The latest snapshot of Australia’s youth shows the wellbeing and performance of school aged children is on a downward slide.
Released today, the Australian Research Alliance for Children and Youth (ARACY) Report Card: The Wellbeing of Young Australians, places Australia in the middle of the pack among the world’s developed nations, and calls on the federal government to prioritise improving the wellbeing of young people.
The report ranked Australia in the bottom third of all OECD countries in a number of education indicators, including primary school bullying, youth numeracy skills, feeling of belonging at school, pre-primary enrollment rate, and school-related pressure.
Australia was also ranked poorly in neighborhood safety, childhood obesity, whooping cough and measles vaccinations, teenage pregnancy, cost of childcare, and children living in jobless households.
The nation sits in the middle third of countries for most of the rankings, including youth unemployment; the number of teens not in education or training; mathematics, science and literacy performance; average class size; gender gap in educational achievement; and participation in post-school education.
ARACY chief executive Stephen Bartos said a good summary of the report would be that Australia is trying hard but could do better.
“Every young person deserves a chance to succeed in life. We are doing well by some measures, but on far too many the data shows large numbers of Australian kids are missing out,” he said. “A particular concern is too many Aboriginal and Torres Strait Islander kids are not getting a fair go.
“It is up to all governments to take the lead, for example, by placing a minister with cross-cutting responsibility for children at the cabinet table.
“We also ask all premiers and chief ministers to consider ways to ensure Australia’s children are a top priority. Making the issues young Australians face a regular item on the COAG agenda may also be a useful step.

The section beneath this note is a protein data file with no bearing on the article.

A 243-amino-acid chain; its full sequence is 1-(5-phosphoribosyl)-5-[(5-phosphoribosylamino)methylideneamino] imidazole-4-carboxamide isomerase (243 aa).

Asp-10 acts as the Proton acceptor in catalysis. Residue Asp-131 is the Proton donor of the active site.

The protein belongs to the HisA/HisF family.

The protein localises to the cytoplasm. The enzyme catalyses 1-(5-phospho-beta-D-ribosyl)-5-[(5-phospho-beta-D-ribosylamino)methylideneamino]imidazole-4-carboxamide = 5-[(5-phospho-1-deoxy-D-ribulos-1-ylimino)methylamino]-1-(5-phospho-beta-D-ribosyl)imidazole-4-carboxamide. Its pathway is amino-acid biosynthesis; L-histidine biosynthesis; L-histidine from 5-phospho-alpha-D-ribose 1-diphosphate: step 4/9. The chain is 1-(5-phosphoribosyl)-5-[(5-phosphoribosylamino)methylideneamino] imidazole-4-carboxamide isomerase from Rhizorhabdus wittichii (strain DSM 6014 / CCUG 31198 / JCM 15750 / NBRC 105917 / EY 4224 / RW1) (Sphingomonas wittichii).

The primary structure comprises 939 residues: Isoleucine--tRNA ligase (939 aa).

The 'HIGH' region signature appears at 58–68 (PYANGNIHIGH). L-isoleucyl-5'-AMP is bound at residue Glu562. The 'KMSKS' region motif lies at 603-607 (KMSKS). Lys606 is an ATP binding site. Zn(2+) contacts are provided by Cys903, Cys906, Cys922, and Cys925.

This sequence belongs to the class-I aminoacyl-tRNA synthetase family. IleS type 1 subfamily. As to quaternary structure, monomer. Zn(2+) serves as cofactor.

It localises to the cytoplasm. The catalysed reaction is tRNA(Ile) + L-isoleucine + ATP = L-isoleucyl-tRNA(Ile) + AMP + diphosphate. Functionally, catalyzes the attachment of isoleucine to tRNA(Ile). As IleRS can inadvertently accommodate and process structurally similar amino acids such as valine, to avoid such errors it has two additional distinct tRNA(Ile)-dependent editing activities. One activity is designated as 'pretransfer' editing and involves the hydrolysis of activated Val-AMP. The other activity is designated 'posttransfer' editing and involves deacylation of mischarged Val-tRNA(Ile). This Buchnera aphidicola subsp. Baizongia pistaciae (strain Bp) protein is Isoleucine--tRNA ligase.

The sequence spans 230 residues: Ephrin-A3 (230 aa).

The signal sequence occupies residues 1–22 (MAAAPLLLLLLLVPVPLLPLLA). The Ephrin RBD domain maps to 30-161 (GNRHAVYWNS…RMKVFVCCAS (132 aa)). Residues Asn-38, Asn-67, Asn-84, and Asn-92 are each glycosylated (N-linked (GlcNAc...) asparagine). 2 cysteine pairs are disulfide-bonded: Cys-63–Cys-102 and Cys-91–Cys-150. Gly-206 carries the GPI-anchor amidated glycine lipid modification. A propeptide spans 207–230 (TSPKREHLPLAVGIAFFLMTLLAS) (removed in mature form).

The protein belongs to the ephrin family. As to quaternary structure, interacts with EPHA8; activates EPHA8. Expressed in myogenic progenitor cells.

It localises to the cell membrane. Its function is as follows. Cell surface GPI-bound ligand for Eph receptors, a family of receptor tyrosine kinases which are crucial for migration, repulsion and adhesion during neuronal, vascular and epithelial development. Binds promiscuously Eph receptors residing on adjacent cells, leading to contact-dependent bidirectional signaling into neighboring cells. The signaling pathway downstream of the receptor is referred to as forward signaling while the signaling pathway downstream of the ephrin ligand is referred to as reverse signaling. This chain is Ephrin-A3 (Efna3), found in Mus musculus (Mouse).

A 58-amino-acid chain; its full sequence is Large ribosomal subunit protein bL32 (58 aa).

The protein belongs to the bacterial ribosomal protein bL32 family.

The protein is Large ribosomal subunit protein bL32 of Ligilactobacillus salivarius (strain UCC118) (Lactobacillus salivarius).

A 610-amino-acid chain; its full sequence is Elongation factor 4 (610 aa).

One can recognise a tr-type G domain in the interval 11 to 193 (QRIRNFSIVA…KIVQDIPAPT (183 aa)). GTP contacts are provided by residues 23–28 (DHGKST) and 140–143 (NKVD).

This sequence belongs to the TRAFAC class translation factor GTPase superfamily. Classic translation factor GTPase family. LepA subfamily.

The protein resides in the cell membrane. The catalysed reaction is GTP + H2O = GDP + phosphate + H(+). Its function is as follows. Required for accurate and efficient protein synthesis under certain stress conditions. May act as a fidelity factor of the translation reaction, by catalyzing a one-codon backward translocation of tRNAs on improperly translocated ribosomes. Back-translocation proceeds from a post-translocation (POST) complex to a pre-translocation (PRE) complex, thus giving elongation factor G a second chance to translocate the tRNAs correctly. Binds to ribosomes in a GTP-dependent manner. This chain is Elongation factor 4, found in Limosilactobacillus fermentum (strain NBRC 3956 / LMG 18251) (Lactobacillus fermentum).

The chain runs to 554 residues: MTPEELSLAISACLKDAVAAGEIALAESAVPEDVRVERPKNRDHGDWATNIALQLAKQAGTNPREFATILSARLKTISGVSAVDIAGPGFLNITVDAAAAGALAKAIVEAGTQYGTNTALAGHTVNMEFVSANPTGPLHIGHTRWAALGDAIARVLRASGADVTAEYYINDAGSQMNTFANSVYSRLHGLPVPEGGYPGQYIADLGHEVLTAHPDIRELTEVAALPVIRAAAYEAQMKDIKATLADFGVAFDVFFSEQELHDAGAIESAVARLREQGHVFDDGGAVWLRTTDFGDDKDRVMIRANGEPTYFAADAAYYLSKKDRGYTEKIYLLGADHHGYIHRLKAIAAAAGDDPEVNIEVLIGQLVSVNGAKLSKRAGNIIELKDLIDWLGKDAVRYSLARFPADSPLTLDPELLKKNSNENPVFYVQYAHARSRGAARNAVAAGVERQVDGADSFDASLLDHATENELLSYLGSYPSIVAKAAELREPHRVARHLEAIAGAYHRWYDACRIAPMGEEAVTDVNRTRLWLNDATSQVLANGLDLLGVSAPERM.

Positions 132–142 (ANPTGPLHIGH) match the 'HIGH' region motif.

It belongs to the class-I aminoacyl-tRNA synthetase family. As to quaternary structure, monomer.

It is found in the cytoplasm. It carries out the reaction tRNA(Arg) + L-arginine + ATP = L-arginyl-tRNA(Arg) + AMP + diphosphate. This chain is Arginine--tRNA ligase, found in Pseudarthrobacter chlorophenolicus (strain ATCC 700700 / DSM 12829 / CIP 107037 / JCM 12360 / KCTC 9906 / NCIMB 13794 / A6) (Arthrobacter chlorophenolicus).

“Helping all young Australians to reach their potential requires a more coordinated approach. Young people depend on a range of policies and services including health, education, employment, and justice, all of which work better when they cooperate and align.
“However it is to be done, Australia’s children must be given top priority.”
A comparison of ARACY statistics showed that student performance in mathematics, reading and science was on the decline, while the number of students who stayed on until year 12 and applied for post-school studies had increased.
Among the key findings of the report, Bartos said statistics showed a steep fall in the number of immunised children, an increase in mental illness among teens and more challenges for Aboriginal and Torres Strait Islander Australians.
Despite this, Bartos was hopeful that Year 12 completion rates for Aboriginal Australians were moving towards improvement.
“We’ve seen Year 12 retention rates in Aboriginal and Torres Strait Islander communities improve faster than the average between 2011 and 2017,” he said.
“The continuation of this type of success in Indigenous education will be a major factor in helping to improve the wellbeing of these Australian children.”
Education Minister Simon Birmingham responded to the report, and said another Gonski review to be handed down by the end of the month would help address the concerns raised.
“These are concerning figures and they do reinforce much of what the Government has said over the last few years and what I’ve said over the last couple of years, which is that whether you look at it in comparative terms with other nations, or indeed in absolute terms of Australia’s own performance, we have been seeing a decline or a stagnation in other areas around reading skills, maths skills, numeracy skills, science skills and so forth,” he said.
“That is a real worry and it continues to frustrate me that we see political activists in education call for the Federal Government to take a back seat when it comes to policy, yet argue over funding issues; when in reality we must work as a nation to identify the best practice, evidence-based measures to lift performance and turn around these results.
“I don’t want to pre-empt what David Gonski and the panel of very highly qualified and talented educators working within will report on, but I am confident that what we will be doing is going back to the states and saying that more is required in terms of the focus we place in those early years around foundational skills and making sure that they are attained.
“Because, again, research is clear, if a child is behind by year three in terms of developing the basic skills, it’s really hard for them to catch up from thereon in.”
This is the third ARACY Report Card, with previous editions released in 2013 and 2008.
It was created using the latest available data from sources such as the Australian Bureau of Statistics and the OECD, and was funded by the Australian Government Department of Social Services.Do you have an idea for a story?
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